Commentary | A woman’s body

I have a woman’s body. My woman’s body comes with breasts and a penis. It didn’t used to have breasts. It was still a woman’s body. One day it will have a vulva and a vagina. But it’s already a woman’s body.

Often I’m told that I don’t have a woman’s body, that I have a man’s body. That a woman’s body has a vulva and a vagina. I don’t see why. Ain’t I a woman? If I am a woman, wouldn’t my body be a woman’s body? It seems logical.

How do we decide what is a woman’s body? I figure that you put together all women, look at the body they have in common, and call it a women’s body.

If we have a group of cubes, two hundred are red and one is blue, would we say that the colour of the cubes is red? We would say that the colour of the cubes is typically red, but sometimes blue. If we say that cubes are red, we’ll be accused of forgetting the blue cube. It’s child’s play.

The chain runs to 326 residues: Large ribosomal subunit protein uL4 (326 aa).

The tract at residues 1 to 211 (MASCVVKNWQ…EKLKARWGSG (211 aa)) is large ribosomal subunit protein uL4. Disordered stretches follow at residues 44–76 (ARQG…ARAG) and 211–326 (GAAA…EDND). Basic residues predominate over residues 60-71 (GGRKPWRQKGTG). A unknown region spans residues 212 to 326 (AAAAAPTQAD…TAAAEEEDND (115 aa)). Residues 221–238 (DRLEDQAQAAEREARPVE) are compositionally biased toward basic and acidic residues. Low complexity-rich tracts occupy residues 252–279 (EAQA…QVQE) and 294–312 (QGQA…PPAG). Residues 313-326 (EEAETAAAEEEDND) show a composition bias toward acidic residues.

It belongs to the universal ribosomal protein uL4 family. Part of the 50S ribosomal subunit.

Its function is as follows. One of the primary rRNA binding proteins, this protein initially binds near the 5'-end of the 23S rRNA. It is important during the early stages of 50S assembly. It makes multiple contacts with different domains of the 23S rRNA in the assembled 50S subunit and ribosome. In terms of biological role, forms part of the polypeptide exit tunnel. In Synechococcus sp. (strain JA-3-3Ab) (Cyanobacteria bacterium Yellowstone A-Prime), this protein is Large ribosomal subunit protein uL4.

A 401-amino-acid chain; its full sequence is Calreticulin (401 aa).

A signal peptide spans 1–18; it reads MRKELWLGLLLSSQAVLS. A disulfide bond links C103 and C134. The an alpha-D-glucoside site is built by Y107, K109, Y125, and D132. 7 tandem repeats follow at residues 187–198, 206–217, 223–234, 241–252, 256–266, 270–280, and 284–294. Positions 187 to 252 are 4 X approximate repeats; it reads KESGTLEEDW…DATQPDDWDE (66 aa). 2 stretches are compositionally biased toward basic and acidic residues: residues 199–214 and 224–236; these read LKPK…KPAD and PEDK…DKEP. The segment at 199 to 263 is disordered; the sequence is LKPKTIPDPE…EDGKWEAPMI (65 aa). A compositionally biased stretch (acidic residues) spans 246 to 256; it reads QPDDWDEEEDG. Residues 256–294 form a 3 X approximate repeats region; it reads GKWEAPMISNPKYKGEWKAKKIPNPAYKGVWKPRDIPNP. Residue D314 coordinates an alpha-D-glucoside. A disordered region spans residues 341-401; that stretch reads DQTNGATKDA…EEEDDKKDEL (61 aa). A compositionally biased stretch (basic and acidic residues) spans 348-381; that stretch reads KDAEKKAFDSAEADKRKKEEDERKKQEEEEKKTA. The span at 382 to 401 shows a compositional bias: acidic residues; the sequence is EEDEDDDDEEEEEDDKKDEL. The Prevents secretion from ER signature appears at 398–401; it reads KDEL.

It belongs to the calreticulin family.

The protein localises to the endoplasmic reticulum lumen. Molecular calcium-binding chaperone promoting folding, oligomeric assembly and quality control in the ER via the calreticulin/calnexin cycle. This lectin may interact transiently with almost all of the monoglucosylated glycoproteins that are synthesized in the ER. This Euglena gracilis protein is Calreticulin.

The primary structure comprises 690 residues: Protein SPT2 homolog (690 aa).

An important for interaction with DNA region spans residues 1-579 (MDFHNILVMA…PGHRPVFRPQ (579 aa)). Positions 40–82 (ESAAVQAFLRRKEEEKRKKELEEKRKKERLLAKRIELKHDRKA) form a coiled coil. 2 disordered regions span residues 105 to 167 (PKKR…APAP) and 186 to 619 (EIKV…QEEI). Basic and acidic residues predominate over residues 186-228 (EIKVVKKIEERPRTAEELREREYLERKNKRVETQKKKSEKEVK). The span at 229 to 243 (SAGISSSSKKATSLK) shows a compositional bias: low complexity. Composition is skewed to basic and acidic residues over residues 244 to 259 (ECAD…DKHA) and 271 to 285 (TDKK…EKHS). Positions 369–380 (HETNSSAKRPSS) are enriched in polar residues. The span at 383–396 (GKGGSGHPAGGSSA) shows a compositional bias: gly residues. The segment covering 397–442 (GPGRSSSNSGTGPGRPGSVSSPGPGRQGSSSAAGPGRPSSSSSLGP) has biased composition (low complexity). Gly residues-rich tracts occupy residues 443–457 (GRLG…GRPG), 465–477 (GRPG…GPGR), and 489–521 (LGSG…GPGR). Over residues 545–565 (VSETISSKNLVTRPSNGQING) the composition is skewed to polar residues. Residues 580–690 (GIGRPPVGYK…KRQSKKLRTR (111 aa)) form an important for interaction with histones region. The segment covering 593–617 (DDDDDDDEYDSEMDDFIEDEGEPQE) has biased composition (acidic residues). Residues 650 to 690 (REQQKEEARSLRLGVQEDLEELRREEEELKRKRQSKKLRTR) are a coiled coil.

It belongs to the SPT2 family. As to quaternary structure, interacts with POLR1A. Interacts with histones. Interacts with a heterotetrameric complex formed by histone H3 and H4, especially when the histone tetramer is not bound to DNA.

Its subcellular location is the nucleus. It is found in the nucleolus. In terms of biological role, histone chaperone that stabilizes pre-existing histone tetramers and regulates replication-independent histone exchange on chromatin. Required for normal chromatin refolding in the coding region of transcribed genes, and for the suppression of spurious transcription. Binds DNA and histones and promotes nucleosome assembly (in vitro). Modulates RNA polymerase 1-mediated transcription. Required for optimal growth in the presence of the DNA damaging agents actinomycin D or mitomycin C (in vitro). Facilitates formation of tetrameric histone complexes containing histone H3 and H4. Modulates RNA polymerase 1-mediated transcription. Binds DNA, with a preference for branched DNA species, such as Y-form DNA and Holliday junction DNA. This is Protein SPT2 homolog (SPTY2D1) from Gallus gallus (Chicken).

When we say that a woman’s body has breasts, a vulva, and a vagina, we’re saying that trans women aren’t counted. We say that, at the time of deciding what a woman’s body is, we excluded trans women from the count. What we’re saying is that trans women are from the very beginning refused as women. To say that a trans woman has a man’s body is to say that we don’t consider her to really be a woman.

Yet, I am a woman. I should be counted, as much as any red cube. It’s as simple as saying that women’s bodies usually have breasts, a vulva, and a vagina, but sometimes not. Sometimes they don’t have breasts. Sometimes they have a penis. Women’s bodies come as varied as the women that inhabit them.

I have a woman’s body. My woman’s body comes with breasts and a penis. It’s no less a woman’s body.


Comments posted on The McGill Daily's website must abide by our comments policy.
A change in our comments policy was enacted on January 23, 2017, closing the comments section of non-editorial posts. Find out more about this change here.